Folate and vitamin B12 status is associated with insulin resistance and metabolic syndrome in morbid obesity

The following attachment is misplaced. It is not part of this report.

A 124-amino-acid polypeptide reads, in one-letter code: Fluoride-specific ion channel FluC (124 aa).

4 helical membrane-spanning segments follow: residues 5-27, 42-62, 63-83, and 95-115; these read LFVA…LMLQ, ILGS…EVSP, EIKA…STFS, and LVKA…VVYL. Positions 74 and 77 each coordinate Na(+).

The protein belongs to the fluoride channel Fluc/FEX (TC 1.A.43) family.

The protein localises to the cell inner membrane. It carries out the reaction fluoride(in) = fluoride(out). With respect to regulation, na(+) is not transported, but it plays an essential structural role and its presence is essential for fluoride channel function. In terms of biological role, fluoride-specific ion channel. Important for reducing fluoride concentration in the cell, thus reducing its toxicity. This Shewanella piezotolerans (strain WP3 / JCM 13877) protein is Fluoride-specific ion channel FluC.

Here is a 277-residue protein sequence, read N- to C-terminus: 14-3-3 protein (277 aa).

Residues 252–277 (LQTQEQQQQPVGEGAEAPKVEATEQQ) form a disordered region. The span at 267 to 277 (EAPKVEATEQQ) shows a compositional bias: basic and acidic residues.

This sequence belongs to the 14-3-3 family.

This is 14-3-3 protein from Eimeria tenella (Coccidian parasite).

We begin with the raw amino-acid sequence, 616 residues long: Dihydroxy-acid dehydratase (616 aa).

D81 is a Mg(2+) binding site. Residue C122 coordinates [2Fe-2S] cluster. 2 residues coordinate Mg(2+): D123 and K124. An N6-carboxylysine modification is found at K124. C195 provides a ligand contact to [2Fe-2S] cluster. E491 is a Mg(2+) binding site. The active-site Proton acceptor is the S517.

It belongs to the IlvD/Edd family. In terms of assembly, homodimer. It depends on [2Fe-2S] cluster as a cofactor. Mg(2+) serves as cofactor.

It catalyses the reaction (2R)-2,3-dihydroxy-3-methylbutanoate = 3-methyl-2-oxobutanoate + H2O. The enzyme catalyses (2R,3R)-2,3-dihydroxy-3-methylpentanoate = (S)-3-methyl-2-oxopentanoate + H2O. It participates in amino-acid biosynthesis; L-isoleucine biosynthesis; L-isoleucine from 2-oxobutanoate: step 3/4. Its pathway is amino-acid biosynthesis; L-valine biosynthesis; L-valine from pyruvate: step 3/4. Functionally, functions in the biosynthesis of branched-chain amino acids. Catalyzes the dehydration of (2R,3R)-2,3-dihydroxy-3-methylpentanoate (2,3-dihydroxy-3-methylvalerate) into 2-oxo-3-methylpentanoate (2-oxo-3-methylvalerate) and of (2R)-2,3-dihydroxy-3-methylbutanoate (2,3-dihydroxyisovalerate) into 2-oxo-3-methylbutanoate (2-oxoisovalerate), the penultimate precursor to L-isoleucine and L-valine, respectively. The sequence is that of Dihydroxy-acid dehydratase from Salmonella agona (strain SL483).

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BACKGROUND: Low vitamin B12 and high folate during pregnancy are associated with visceral obesity and insulin resistance in offspring. In the general population, high folate exacerbates the increase of methylmalonic acid, a marker of vitamin B12 deficiency. However, the influence of vitamin B12 and folate and their related markers on insulin resistance and metabolic syndrome remains unknown in severe obesity. AIM: To evaluate the influence of vitamin B12 and folate on HOMA-IR and components of metabolic syndrome in severe obesity. METHODS: 278 consecutive obese patients were assessed prospectively for HOMA-IR, red blood cell (RBC) folates, homocysteine and methylmalonic acid. We compared the associations with the components of metabolic syndrome during the preoperative multidisciplinary evaluation (period-1) and before bariatric surgery (period-2). RESULTS: The HOMA-IR was higher in patients with highest tertile of RBC and either lowest tertile of plasma B12 or highest tertile of MMA (p < 0.034 and 0.011, respectively). Lg HOMA-IR was negatively correlated with Lg homocysteine (p < 0.0001) and positively correlated with Lg serum folate (p < 0.001). The independent predictors for HOMA-IR at period 2 were either BMI and homocysteine (model 1 without serum folate, p = 0.010 and p = 0.002, respectively) or BMI and MMA (model 2 without homocysteine, p = 0.030 and p = 0.004, respectively). Age and RBC folate remained independently associated with the number of metabolic syndrome components (p = 0.006 and 0.020, respectively). CONCLUSIONS: RBC folate, homocysteine, and MMA predict HOMA-IR in severe obesity. Our findings challenge the benefit of folate fortified food in severe obesity, in particular in patients with a deficit of vitamin B12. The cohort study was registered at clinicaltrials.gov as NCT02663388.
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